Secondly, in regards to fundamental drivers for further price gains – they retain their positive distribution across the US domestic balance sheet AND the Southern Hemisphere. Well known, is that the US soy export sales/shipment pace, as well as the pace of the crush must recede, whether separately or in tandem, to ensure the 135 Mil Bu 2012/13 end stock level does not erode further. There is not any leeway on this. Period.
The pace of the US soybean crush is not likely to slow significantly near-term. However, trade consensus expects n imminent slowing in soybean export sales. Conventional wisdom holds it will be accomplished via Chinese cancellations already on the books and a dramatic slowdown in the pace of exports as SA soybeans become readily available. The reality that current soybean export sales of 1.227 Bil Bu represent 91% of USDA’s forecast total of 1.345 Bil Bu for the 2012/13 marketing year. In other words, only 118 Mil Bu or 9% of additional sales are required to meet USDA’s forecast over the course of the next 7 months. As it stands, the sales trajectory is so out of sync that something has to give.
Prospect for soybeans prices pivot not on the fact that something indeed has to give, in the way of export sales/commitments, but rather the timeframe that in which it occurs. The USDA will then have some confirmation to begin the process of realigning export sales forecasts downwards towards a sustainable pace. Some insight into the answer should begin to surface within the next 4-8 weeks. It will require a demonstrated ability on the part of Brazil to get their soybean s out of the field, transported to port, and loaded onto a large flotilla of ships already waiting there for that purpose. If Brazil cannot execute these demanding tasks in a timely fashion, the likelihood that USA will, by default, be called upon as a supply reserve is virtually assured.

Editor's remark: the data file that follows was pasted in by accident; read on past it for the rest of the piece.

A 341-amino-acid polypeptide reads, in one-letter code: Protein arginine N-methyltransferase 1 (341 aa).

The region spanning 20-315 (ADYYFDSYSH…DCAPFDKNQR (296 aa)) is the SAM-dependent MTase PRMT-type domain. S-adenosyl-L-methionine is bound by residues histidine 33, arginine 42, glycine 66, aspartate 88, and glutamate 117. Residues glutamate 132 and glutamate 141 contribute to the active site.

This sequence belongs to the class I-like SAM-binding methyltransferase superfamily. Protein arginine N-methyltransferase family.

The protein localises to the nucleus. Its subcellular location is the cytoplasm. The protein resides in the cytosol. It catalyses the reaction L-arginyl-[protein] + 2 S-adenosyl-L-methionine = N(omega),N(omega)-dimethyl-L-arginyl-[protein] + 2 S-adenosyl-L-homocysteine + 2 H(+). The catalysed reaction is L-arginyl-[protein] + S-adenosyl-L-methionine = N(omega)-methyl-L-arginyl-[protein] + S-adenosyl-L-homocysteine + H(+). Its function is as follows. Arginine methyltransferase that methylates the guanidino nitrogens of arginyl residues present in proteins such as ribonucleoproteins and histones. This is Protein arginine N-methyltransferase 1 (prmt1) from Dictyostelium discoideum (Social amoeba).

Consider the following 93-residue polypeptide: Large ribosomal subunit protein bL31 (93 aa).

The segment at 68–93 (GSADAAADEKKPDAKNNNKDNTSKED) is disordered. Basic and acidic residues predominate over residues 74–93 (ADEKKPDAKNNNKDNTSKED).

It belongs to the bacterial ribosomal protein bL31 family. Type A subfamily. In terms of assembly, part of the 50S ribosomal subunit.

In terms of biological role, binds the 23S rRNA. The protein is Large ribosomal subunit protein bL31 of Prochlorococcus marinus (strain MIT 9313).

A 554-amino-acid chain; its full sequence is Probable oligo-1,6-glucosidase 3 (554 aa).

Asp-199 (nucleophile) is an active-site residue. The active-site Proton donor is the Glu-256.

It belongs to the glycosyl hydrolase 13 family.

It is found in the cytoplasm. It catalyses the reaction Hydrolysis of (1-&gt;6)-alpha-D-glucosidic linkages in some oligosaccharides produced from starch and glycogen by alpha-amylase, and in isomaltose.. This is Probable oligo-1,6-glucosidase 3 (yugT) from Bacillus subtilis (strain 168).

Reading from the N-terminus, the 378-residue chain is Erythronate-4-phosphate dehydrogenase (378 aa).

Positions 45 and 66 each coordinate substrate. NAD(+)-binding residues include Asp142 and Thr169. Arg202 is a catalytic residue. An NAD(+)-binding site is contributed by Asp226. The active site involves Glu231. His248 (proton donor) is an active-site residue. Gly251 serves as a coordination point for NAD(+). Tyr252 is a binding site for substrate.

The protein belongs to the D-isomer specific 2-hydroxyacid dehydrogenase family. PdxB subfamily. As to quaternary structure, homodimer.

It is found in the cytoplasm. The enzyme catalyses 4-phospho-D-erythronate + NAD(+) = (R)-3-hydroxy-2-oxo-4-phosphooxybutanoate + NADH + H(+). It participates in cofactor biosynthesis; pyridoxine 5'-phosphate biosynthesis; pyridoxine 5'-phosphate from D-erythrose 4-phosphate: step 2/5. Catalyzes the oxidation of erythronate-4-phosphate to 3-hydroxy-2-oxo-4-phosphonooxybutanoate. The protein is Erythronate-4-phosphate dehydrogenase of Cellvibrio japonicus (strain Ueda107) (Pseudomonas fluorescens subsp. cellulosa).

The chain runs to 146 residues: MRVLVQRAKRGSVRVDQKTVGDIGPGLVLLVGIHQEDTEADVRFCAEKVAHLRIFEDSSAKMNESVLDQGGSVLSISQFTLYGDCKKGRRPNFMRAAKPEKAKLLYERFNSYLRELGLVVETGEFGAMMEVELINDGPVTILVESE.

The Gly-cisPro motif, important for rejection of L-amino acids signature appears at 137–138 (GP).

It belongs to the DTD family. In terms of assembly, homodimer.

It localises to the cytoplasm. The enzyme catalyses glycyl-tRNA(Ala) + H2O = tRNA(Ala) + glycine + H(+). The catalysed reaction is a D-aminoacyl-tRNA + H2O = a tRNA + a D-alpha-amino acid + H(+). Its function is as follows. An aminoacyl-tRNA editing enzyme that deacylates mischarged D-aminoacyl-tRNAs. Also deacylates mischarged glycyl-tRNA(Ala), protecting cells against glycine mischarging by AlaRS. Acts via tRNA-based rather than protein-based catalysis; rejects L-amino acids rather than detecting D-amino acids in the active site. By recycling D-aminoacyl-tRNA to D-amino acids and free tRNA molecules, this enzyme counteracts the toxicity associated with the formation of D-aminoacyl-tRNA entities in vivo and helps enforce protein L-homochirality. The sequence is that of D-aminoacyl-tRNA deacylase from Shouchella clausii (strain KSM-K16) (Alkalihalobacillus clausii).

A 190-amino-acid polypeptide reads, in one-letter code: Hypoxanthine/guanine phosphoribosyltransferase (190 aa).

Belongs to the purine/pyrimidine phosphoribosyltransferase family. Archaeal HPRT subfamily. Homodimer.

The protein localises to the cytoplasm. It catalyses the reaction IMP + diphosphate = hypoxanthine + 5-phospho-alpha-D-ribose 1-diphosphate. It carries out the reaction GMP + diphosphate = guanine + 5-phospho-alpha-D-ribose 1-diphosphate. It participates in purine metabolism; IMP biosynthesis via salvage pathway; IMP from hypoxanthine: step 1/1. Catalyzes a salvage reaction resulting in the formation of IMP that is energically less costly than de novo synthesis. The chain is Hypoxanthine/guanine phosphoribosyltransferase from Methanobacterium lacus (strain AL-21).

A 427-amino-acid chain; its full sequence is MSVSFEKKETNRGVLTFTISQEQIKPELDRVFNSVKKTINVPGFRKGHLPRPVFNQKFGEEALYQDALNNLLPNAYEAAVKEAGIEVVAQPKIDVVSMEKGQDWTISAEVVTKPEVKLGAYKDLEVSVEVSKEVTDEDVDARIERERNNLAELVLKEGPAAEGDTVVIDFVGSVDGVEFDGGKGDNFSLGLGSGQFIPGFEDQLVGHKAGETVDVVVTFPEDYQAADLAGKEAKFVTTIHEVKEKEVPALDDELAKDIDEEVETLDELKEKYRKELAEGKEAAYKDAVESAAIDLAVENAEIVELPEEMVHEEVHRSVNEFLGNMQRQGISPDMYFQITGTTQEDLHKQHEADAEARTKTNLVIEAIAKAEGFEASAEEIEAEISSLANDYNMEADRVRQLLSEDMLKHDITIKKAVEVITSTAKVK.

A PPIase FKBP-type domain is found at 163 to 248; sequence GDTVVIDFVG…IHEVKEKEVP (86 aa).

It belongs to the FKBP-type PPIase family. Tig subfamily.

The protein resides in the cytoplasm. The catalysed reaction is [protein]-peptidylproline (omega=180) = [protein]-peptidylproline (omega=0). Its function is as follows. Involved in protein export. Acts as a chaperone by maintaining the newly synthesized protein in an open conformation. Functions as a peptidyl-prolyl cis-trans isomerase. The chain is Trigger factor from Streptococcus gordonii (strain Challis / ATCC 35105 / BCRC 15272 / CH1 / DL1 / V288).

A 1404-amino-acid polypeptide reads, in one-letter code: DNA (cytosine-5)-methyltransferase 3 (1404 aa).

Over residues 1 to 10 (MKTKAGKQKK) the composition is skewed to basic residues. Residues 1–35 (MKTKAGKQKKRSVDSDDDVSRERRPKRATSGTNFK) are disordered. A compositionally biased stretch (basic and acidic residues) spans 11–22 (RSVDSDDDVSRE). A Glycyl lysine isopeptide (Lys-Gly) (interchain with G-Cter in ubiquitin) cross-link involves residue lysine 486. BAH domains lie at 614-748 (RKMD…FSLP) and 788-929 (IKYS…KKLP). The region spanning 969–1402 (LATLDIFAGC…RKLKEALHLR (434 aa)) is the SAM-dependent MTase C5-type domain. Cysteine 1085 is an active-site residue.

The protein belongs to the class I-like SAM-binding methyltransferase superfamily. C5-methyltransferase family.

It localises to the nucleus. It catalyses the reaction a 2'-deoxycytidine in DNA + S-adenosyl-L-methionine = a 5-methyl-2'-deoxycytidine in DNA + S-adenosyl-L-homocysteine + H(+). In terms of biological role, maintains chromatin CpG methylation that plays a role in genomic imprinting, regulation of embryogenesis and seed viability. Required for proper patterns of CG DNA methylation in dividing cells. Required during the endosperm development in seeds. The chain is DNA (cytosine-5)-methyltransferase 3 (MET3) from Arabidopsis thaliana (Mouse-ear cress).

Granted, there are an exceptionally large number of unknowns in this scenario. However, the potential of Brazilian soybean exports to (once again) become ensnarled in a complex and inefficient logistical transport system are quite real. This leads to the question of at what point in time, shipping delay volumes become so acute as to go beyond foreign-end user’s comfort zone to ensure timely delivery to their home ports.
So, the size of the Brazilian soybean crop will continually overshadowed by the trades focus on their ability to meet in a timely fashion the historically large demand for it. The demand pressure for the Brazilian soy crop is already present. A flotilla of ships at their principal ports now awaits loading. Demurrage charges on ships docked idly waiting to be loaded is skewing on a daily basis the bottom-line landed cost to importers, as well.
Producers holding old-crop soybeans need to keep a very close eye on the $15 and $15.40 level basis March soybeans. The backwardation in old-crop soybean contracts reduces their appeal. While there is arguably a better technical profile in back month old crop contracts – suggesting steady/better price performance with the passage of time – the flat price discounts should discourage. It is advised to keep a close eye on your local basis levels and retain downside protection in short-dated options until old-crop sales are complete.